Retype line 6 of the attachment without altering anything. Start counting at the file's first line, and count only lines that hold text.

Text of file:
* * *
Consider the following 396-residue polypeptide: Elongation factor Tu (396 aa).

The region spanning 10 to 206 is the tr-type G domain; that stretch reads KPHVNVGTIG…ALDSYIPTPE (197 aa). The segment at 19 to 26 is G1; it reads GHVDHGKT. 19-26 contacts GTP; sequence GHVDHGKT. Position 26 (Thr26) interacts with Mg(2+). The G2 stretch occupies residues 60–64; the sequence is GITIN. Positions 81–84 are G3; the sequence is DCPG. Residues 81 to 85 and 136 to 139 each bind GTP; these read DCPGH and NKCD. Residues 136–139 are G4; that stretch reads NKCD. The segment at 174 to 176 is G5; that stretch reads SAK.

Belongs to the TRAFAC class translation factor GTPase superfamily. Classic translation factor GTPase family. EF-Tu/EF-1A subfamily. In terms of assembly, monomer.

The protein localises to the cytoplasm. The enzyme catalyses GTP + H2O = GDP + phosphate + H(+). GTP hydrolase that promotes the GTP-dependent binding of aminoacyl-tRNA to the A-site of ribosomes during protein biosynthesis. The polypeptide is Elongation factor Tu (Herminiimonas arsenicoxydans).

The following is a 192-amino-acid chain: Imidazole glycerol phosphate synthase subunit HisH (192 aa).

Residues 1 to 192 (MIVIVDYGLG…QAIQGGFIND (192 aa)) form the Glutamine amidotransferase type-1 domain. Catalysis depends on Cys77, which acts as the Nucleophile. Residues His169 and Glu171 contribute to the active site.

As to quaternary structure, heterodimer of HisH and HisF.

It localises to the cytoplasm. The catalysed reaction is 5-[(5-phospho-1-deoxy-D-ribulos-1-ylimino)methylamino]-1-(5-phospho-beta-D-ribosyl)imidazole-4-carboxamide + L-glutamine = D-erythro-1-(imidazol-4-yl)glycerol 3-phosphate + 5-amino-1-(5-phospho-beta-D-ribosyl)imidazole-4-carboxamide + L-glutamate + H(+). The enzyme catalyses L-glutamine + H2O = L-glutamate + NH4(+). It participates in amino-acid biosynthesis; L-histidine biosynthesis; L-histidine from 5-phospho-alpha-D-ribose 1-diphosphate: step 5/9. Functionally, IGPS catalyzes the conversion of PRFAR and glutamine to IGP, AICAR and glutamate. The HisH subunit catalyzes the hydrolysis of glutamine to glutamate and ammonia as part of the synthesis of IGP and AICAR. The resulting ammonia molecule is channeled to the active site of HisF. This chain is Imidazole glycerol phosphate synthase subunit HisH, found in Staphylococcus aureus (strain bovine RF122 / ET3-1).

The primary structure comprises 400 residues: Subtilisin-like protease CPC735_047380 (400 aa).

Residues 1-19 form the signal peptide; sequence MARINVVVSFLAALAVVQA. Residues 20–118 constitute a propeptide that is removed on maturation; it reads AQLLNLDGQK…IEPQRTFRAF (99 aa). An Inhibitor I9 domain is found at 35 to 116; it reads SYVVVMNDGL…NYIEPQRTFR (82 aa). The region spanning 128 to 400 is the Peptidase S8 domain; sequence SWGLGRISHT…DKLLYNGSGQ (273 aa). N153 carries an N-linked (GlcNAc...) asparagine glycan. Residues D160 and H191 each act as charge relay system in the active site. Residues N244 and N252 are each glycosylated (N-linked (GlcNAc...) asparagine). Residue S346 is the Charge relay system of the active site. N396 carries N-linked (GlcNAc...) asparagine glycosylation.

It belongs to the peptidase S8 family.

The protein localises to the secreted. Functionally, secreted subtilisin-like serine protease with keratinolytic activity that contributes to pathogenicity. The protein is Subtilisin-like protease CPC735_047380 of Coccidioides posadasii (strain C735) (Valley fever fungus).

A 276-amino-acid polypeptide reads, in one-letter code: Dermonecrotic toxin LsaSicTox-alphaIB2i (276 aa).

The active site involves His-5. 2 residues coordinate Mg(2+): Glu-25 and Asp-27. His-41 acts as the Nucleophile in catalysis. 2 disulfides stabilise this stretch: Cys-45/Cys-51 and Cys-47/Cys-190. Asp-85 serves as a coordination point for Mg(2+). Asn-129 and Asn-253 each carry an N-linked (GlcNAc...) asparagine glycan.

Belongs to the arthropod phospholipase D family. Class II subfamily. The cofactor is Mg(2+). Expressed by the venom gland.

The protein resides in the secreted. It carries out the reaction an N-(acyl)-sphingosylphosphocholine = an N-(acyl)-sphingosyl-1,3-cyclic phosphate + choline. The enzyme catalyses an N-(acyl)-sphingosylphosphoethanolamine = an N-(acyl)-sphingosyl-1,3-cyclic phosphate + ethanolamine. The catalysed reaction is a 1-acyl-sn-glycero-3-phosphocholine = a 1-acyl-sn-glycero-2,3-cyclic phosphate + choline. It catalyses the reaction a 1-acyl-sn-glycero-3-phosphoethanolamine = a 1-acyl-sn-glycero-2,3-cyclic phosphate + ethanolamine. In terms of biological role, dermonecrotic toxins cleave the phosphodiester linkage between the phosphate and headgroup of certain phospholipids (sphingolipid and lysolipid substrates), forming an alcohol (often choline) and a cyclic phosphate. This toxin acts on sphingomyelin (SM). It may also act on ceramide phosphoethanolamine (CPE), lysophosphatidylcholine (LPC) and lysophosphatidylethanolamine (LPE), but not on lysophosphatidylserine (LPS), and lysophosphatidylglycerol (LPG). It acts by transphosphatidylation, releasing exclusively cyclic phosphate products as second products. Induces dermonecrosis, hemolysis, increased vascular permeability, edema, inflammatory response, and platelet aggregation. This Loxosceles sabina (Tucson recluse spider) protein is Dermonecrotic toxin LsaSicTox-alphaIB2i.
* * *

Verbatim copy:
Residues 1 to 192 (MIVIVDYGLG…QAIQGGFIND (192 aa)) form the Glutamine amidotransferase type-1 domain. Catalysis depends on Cys77, which acts as the Nucleophile. Residues His169 and Glu171 contribute to the active site.